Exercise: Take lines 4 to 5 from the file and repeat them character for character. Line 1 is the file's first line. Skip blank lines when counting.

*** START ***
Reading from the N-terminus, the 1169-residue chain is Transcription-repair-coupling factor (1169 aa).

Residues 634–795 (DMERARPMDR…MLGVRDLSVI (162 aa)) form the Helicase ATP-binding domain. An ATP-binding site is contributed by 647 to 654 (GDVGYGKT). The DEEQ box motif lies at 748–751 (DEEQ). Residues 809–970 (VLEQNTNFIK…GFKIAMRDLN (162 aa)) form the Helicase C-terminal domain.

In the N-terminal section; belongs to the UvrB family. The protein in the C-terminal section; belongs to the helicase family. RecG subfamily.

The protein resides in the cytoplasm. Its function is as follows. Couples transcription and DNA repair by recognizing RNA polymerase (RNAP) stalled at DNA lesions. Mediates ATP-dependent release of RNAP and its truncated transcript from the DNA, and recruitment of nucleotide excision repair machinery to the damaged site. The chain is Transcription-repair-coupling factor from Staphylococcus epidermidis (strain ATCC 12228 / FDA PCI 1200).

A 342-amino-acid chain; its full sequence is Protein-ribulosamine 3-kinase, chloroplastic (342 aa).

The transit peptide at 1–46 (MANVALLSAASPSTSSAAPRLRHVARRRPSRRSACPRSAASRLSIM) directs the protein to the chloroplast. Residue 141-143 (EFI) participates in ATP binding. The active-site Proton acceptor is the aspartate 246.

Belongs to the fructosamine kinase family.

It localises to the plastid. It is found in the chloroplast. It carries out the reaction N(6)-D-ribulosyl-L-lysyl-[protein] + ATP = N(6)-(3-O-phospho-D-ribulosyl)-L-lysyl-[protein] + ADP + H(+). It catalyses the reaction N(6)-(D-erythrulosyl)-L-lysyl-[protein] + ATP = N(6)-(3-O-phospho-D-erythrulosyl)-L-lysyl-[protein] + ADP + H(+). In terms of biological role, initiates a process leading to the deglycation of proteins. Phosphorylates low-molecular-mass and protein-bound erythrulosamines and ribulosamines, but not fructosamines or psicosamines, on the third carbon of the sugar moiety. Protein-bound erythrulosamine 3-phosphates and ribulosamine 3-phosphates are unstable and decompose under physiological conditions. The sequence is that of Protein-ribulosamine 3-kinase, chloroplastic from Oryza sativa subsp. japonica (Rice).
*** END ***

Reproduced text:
The protein resides in the cytoplasm. Its function is as follows. Couples transcription and DNA repair by recognizing RNA polymerase (RNAP) stalled at DNA lesions. Mediates ATP-dependent release of RNAP and its truncated transcript from the DNA, and recruitment of nucleotide excision repair machinery to the damaged site. The chain is Transcription-repair-coupling factor from Staphylococcus epidermidis (strain ATCC 12228 / FDA PCI 1200).

A 342-amino-acid chain; its full sequence is Protein-ribulosamine 3-kinase, chloroplastic (342 aa).